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Google AdMob implementation with GameMaker: Studio

Join us as we review what we have learned about implementing Google AdMob using GameMaker: Studio. We discuss preloading advertisements as well as making sure they are positioned perfectly for various iPad screen sizes, and provide a step-by-step guide.

Nicholas Doane, Blogger

August 11, 2015

5 Min Read


Here at NDXP Games, we recently finished development on Turtle Sprint and received approval from the Apple App Store to publish the game, which will go live on Wednesday, August 12, 2015! We chose to monetize our game using in-app advertisements. Turtle Sprint was made with GameMaker: Studio, an IDE we have become quite fond of.

The implementation of Google AdMob with GameMaker: Studio was a bit of a challenge, so this blog post has been dedicated to outlining the steps we took to achieve success.

Set Up Your AdMob Campaign

The first step is to sign up for a Google AdMob account and create an entry for your app. If you are using Google Analytics, be sure to use the same Google account that you used for Google Analytics to sign up for AdMob. After you login to AdMob, click the "Monetize" tab, followed by the "Monetize new app" button.

Chances are you are setting up AdMob before you have released your app, so you will need to configure the app manually. To do this, you will be required to:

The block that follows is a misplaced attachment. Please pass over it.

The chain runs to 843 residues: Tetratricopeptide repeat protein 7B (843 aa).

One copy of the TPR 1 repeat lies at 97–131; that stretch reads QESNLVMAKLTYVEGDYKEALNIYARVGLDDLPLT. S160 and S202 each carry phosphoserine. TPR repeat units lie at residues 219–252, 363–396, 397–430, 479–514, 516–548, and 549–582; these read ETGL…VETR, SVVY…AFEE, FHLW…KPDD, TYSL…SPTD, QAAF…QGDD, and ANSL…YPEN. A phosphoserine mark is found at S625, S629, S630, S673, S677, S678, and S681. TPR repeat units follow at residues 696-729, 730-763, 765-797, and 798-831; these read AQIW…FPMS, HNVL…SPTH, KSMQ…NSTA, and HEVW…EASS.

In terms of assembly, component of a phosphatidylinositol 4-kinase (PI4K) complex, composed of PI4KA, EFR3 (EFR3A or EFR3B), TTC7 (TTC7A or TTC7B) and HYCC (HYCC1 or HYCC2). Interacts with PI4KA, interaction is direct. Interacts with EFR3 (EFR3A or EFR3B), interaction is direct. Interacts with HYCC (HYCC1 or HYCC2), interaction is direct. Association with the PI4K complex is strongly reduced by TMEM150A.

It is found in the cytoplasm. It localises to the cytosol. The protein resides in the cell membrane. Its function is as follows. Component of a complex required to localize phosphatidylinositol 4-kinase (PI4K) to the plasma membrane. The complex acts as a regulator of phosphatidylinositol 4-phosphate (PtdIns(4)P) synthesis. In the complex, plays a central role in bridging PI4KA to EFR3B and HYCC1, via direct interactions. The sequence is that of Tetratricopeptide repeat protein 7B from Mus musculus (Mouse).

1. Enter a name

  2. Choose a platform

  3. Generate an App tracking ID

  4. Choose your ad format

  5. Name the Ad unit

At this point, Google requires that you decide between two ad types for your ad unit: banner or interstitial. To use both, simply create another ad unit. We chose to use banner type ads for Turtle Sprint as we are aiming for an unobtrusive advertisement implementation. Be sure to make a note of your "Ad unit ID" because you will need it later in GameMaker: Studio.

After creating your "ad unit" you can choose your advertising content categories. Click on your app name on the left panel, and then click on the tab "Allow & block ads" to see the categories. There are sub-tabs listing general categories and sensitive categories; take a few minutes to explore them.

AdMob only allows you to block 50 categories so choose carefully in how you apply the blocks. Some categories will be listed as "Too big to block" but you can still block the subcategories within. Always keep your target market in mind and block categories based on what you think will be best for your players. Since we designed Turtle Sprint to be appropriate for almost all ages, we blocked many categories.

Google AdMob category selection

Import the GoogleMobileAds Extension

The current ad provider implementation method for GameMaker: Studio involves loading their demo project, exporting the GoogleMobileAds extension, then importing it into your project.  

  1. Launch GameMaker: Studio

  2. Go to the "demos" tab

  3. Choose "Google_Mobile_Analytics" (this will load the demo project)

  4. In the left panel, expand "Extensions"

  5. Select the "GoogleMobileAdsExt" extension

  6. Right click on the extension and choose "Export extension"

  7. Save the .gmez file to your computer

  8. Close the demo project and open your own project